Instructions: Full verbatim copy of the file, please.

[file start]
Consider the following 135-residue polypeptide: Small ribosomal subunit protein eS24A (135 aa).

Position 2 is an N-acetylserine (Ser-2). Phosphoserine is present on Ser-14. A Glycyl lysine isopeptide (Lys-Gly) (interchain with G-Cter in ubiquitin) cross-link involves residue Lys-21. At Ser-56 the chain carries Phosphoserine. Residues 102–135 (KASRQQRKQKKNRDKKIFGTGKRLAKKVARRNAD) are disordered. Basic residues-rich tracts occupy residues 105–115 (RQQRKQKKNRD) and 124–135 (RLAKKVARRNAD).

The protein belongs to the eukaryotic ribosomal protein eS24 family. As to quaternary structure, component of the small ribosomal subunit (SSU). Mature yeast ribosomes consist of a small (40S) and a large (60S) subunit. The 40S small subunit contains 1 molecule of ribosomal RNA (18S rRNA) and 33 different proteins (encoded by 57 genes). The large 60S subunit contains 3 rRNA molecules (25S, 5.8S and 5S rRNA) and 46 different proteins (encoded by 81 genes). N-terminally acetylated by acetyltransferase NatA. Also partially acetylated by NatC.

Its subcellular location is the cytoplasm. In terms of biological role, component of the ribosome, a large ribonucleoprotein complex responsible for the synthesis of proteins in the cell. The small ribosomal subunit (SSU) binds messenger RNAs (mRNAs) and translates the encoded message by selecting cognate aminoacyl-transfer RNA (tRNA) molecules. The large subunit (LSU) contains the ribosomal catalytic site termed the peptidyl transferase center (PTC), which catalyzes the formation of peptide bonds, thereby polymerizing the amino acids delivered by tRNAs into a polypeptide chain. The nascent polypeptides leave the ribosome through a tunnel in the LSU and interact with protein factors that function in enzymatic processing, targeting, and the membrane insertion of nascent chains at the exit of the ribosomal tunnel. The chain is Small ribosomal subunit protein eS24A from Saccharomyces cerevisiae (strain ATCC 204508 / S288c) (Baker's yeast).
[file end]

Consider the following 135-residue polypeptide: Small ribosomal subunit protein eS24A (135 aa).

Position 2 is an N-acetylserine (Ser-2). Phosphoserine is present on Ser-14. A Glycyl lysine isopeptide (Lys-Gly) (interchain with G-Cter in ubiquitin) cross-link involves residue Lys-21. At Ser-56 the chain carries Phosphoserine. Residues 102–135 (KASRQQRKQKKNRDKKIFGTGKRLAKKVARRNAD) are disordered. Basic residues-rich tracts occupy residues 105–115 (RQQRKQKKNRD) and 124–135 (RLAKKVARRNAD).

The protein belongs to the eukaryotic ribosomal protein eS24 family. As to quaternary structure, component of the small ribosomal subunit (SSU). Mature yeast ribosomes consist of a small (40S) and a large (60S) subunit. The 40S small subunit contains 1 molecule of ribosomal RNA (18S rRNA) and 33 different proteins (encoded by 57 genes). The large 60S subunit contains 3 rRNA molecules (25S, 5.8S and 5S rRNA) and 46 different proteins (encoded by 81 genes). N-terminally acetylated by acetyltransferase NatA. Also partially acetylated by NatC.

Its subcellular location is the cytoplasm. In terms of biological role, component of the ribosome, a large ribonucleoprotein complex responsible for the synthesis of proteins in the cell. The small ribosomal subunit (SSU) binds messenger RNAs (mRNAs) and translates the encoded message by selecting cognate aminoacyl-transfer RNA (tRNA) molecules. The large subunit (LSU) contains the ribosomal catalytic site termed the peptidyl transferase center (PTC), which catalyzes the formation of peptide bonds, thereby polymerizing the amino acids delivered by tRNAs into a polypeptide chain. The nascent polypeptides leave the ribosome through a tunnel in the LSU and interact with protein factors that function in enzymatic processing, targeting, and the membrane insertion of nascent chains at the exit of the ribosomal tunnel. The chain is Small ribosomal subunit protein eS24A from Saccharomyces cerevisiae (strain ATCC 204508 / S288c) (Baker's yeast).